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Bali bombings remembered 10 years on

Bali has marked the 10-year anniversary of the 2002 nightclub bombings with an emotional ceremony. Some 202 people, including 88 Australians, were killed in the attack.

Australian Prime Minister Julia Gillard, pictured on the left above, joined survivors and relatives of the dead who gathered on the Indonesian island on Friday to remember the victims of the twin blasts.

"This is a day of contesting emotions from anger and unamended loss to forgiveness and reconciliation with a bitter past," Julia Gillard said. "Perhaps there is a grim reassurance in knowing that the terrorists did not achieve what they set out to do," she added.

A foreign tourist (R) looks at the destroyed building of what remains of the Padi club the day after a bomb blast in Denpasar, on the Indonesian island of Bali, 13 October 2002. The huge car bomb ripped through two bars late 12 October packed with foreign tourists on the Indonesian resort island of Bali, killing at least 182 people in an attack blamed on terrorists. AFP PHOTO/CHOO Youn-Kong (Photo credit should read CHOO YOUN-KONG/AFP/Getty Images)

The Padi club was a target of the blast ten years ago

Addressing mourners at the emotional ceremony, Indonesian embassy charge d'affaires Wiwiek Setyawati Firman said that all Indonesians felt anger "as to why this happened and why this happened in Bali".

"Ten years on the pain of the loss still remains and we will remember them forever," she said.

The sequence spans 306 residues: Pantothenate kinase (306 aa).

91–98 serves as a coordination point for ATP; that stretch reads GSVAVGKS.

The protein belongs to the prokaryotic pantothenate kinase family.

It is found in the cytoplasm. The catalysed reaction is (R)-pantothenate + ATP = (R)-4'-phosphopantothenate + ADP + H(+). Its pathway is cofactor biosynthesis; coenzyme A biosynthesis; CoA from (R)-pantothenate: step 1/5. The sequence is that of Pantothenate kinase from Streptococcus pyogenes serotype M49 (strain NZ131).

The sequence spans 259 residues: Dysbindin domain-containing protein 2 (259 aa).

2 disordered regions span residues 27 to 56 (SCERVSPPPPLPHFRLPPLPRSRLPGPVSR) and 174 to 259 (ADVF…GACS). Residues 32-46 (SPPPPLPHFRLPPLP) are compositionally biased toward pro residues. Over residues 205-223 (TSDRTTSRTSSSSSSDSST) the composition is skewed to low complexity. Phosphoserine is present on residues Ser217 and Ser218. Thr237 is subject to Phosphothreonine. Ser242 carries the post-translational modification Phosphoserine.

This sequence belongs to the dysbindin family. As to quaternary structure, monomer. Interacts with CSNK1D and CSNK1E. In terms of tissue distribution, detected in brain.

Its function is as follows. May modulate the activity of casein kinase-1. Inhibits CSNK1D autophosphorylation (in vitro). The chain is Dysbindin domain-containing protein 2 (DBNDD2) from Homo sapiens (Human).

Also in attendance were the Indonesian Foreign Minister Marty Natalegawa, on the right in the picture above, and John Howard, the Australian prime minister at the time of the attack. Separate ceremonies were held across Australia in Perth, Melbourne, Adelaide, the Gold Coast, and the capital, Canberra.

On October 12, 2002, suicide bombers targetted the island's Kuta party strip, killing 202 people. Among the dead were 164 foreigners from 21 nations. For Australia, the Bali bombs were the worst peacetime attack on its citizens.

The al Qaeda-linked Southeast Asian terrorist network Jemaah Islamiyah has been blamed for the atrocity. In 2003, 23 people were handed sentences ranging from five years to death for their role in the bombings. Three were executed in 2008.

Security was tight in Bali in the days leading up to the anniversary amid concerns of a possible terrorist attack. Police warned Wednesday that they had received "credible information" that the ceremony may be targeted.

ccp/av (AFP, Reuters, dpa)